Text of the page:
Monday, November 4, 2013

Escape Plan

Alternate Title:  The Count of Rocky Conan

One sentence synopsis:      A profession prison breaker must escape a secret maximum-security facility in an unknown location with the help of a fellow inmate.

Things Havoc liked:  Like Pacific Rim before it, Escape Plan begins with an excellent sequence. Sylvester Stallone is locked up in a federal prison for some unspecified crime, and spends days simply observing his surroundings, the routine of the guards and prisoners, the procedures for dealing with everything from fights to prisoner escort to locking someone in isolation. This goes on for more than five minutes, all without explanation or context, and then all of a sudden, Stallone is out of the prison. He escapes with the help of an outsider, is taken to a phone booth, and dials a number while state policemen surround him with drawn guns. And then, having been brought back to the prison, Stallone and the man he called sit down with the warden and explain, in detail, how it was that he escaped, for you see, Stallone is a professional prison-break artist, hired by the government to test the security of it's maximum security federal penitentiaries.

So begins Escape Plan, an action vehicle for two of the most legendary action stars of my childhood, Arnold Schwarzenegger and Sylvester Stallone. Both now old men, no longer able to draw quite as large an audience by themselves, Stallone and Schwarzenegger have made a habit of pooling their talents in recent years, beginning with the Expendables and segueing into this. Though Stallone is still more than capable of horrifically abusing himself in the quest for an action shot, it's Schwarzenegger who seems to be the only one actually aware of what this movie is supposed to be, a retread of the 80s classics of yesteryear. To this end, Arnold brings his one-liner-issuing charm, effortlessly acting everyone else off the screen (more on this later) as he clearly has fun with the material. Action shots are intentionally set up to hearken back to the glory days of such films as Predator or Commando, and the movie even features a lengthy sequence wherein Arnold launches into a diatribe in his ever-unique style, save that this time he does so in his native German, which if nothing else is something I haven't seen before.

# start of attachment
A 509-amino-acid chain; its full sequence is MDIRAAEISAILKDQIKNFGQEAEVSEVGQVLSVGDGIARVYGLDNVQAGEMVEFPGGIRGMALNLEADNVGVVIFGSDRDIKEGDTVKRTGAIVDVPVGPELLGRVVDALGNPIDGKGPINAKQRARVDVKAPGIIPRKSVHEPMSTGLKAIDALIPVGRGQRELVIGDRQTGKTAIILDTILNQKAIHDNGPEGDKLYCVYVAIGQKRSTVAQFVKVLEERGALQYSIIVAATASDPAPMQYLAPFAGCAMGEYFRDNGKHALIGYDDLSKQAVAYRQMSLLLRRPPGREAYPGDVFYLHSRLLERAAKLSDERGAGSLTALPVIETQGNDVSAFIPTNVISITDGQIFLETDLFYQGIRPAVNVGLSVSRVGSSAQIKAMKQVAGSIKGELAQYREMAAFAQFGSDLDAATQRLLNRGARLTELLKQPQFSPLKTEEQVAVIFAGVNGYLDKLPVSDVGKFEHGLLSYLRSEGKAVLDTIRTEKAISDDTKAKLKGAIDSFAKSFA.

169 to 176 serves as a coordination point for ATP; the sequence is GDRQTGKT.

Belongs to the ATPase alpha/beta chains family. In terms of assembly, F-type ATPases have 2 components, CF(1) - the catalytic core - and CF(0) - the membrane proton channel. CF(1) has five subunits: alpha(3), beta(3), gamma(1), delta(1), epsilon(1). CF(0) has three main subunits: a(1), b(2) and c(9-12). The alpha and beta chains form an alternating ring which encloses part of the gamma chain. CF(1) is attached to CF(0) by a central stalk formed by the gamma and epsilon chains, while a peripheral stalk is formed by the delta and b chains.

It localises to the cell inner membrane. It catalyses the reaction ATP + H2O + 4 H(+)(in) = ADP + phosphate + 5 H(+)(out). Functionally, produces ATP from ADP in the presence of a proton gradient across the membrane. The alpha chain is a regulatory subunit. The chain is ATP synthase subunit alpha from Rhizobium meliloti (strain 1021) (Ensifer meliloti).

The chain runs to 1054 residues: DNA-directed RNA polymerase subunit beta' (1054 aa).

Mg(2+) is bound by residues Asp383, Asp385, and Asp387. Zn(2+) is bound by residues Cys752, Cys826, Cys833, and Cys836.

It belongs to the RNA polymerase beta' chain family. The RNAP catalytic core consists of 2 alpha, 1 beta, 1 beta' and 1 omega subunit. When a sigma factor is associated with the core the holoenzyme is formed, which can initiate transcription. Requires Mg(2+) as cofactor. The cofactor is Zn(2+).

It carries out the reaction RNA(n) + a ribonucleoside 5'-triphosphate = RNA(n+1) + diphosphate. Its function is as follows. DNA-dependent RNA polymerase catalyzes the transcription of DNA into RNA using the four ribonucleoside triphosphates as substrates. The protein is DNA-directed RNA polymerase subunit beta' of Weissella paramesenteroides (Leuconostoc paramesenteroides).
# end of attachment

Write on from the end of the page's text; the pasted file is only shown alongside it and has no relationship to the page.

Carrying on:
Things Havoc disliked:  Ohhh boy...

So I don't think I'm gonna shock anyone by informing them that this movie is stupid. I certainly wasn't shocked by that fact. What did shock me was how incompetent it was. One would expect that a film with Schwarzenegger and Stallone to have at least competency in the fundamental mechanics of action films (as the Expendables series did), but unfortunately the director this time is Mikael Håfström (of 1408), and the scriptwriting team the same one that brought you Machine Gun Preacher and Mirror Mirror. And while this lack of experience shows in many places, one of the major ones is that they seem to have made an action movie without any goddamn action.

Okay, yes, that's an exaggeration, but it is seriously two thirds of the movie before any action shows up, and when it does it feels almost perfunctory, an element to be gotten out of the way and dispensed with rather than celebrated. What does the movie offer us in return? Plot and dialogue, both from our leads, two men famous for their inability to deliver a line in anything but a campy, overwrought fashion, or from our main villain, a sadistic Blackwater-funded prison warden played by Jesus Christ himself, Jim Caviziel. What camp nightmare of a Bond movie Caviziel pulled this character out of, I cannot fathom, but while I've never been a great fan of his, this performance is far, FAR worse than anything I imagined seeing from him. His warden is a fastidious nut, fond of taunting our heroes for no reason whatsoever. Informed that a prison break is fomenting, he proceeds to take the seventeen steps required for him to be unable to foil it, including trusting the prisoner who hates him, giving in to absurd, unexplained requests on the part of random prisoners, assuming that he has captured Stallone and Schwarzenegger in inescapable death traps/corners/isolated rooms from which they could not possibly escape unlike the previous sixteen times, etc. Moreover, instead of camping the hell out of the performance, which might have saved it, Caviziel plays the character in a sort of ironic undertone, unimpressed by anything that's going on, never harried, looking almost bored save for when it's time to grin orgasmically (yes, it's possible to grin in such a way) at the prospect of having "beaten" one of the prisoners. So detached is this guy that when faced with impending death (it's an action movie, you know how it ends), he can't muster any reaction but a bored shrug.